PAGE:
However, it is clear that this still causes huge problems. For example, take a look at this recent press release.

Image: Daniel Wood/Swindon Announcer

It was obviously difficult for the investigators to get the actual CCTV footage, so they resorted to very poor quality ‘screenshots’.

A crime reporting executive recently told me, while talking about some of his challenges with CCTV, “The jobs I handle never go that far because we work with horrendous quality footage in the vague hope to obtain a conviction”.

She was shocked when I told her that in most cases it wasn’t the images that were bad, but the way they were acquired and processed.

CCTV units can get the best images quickly because they not only have the right tools, but they also understand the kind of processing needed to ensure the image is scaled correctly to avoid misrepresentation.

But this takes time and creates backlogs, especially for volume crime.


The presentation of video material is the final part of any CCTV investigation, as the court must be satisfied that what it is seeing is a true and accurate depiction of the event. Therefore, the conversion step can often be tricky to get right.

Automated conversions often reduce the quality, and therefore the value, of the final video because it is not possible to manage the multitude of formats and the individual needs of each case.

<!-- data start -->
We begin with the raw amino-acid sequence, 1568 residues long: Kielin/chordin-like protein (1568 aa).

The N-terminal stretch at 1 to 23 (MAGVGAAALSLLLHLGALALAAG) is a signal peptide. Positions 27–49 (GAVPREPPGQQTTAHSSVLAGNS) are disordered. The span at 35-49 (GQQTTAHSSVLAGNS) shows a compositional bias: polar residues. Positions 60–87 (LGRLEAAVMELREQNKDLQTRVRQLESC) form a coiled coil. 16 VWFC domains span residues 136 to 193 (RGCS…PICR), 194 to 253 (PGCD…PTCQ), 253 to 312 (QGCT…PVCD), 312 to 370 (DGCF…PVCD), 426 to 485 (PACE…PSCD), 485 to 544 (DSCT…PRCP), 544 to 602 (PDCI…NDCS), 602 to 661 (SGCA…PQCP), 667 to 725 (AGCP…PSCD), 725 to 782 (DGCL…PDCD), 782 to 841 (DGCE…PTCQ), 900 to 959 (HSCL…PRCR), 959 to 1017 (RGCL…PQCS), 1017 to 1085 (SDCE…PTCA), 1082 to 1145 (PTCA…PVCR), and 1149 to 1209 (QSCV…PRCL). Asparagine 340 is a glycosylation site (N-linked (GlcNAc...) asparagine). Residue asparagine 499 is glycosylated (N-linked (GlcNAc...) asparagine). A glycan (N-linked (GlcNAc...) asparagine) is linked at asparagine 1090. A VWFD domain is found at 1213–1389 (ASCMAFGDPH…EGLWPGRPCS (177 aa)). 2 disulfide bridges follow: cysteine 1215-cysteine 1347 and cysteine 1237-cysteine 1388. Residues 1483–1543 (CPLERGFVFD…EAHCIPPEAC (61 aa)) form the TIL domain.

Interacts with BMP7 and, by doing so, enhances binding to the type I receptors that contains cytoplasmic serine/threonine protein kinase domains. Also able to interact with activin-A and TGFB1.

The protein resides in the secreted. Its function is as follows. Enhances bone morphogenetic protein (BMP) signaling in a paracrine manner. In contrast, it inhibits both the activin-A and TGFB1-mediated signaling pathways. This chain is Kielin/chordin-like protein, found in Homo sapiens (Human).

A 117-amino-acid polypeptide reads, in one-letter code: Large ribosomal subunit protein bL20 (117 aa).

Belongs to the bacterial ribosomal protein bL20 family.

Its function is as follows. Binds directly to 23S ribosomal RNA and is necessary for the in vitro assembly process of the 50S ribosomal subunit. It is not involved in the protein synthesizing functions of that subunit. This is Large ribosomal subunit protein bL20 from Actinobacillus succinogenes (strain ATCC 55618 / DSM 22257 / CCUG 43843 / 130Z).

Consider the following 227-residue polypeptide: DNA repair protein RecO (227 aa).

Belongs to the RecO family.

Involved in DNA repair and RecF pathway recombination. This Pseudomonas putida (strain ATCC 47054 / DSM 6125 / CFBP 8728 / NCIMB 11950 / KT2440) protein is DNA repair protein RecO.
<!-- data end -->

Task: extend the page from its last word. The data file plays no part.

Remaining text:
Prior to converting images, it may be necessary to label them using text annotations and perhaps highlight a witness or defendant. More often than not, however, it is necessary to redact a witness’s face.

Dedicated video units can do all of this quite simply; they can identify any issues and then perform any post-conversion validation to ensure court requirements are met.

Now that we know what the basics are, wouldn’t it be great if every member of the police had access to an app that allowed them to read, review, restore, extract images, annotate, write and then convert CCTV into a format suitable for DEMS, CPS and courts?

Imagine how much time you could save by transmitting the best images to the media. I mean, the example I mentioned earlier was posted 2 months after the incident!

Finally, what if everything was done in such a way that it could then be evaluated, reproduced and validated. It is this step of protection that is so often lacking.

That’s exactly why Amplified software developed Amplified replay. No more playback issues, full footage control, and easy-to-use features to restore image representation. You’ll be able to bookmark key incidents, create clips, and access all the annotation tools you need. Amped Replay is specifically designed for use within the legal system. We designed it for you.

No need for long training. Watch a short video and you will have the basics. The tabs at the top of the interface will guide you from playback to export. Do what you need to do, export the report and viewing log, attach it to your crime report and you’re done!

“Quick and easy” tasks no longer need to be time-consuming and problematic for the majority of officers and staff. The next time you have a CCTV job, and it falls into the quick and easy category, think how good it would be to get that job done right away, without delay.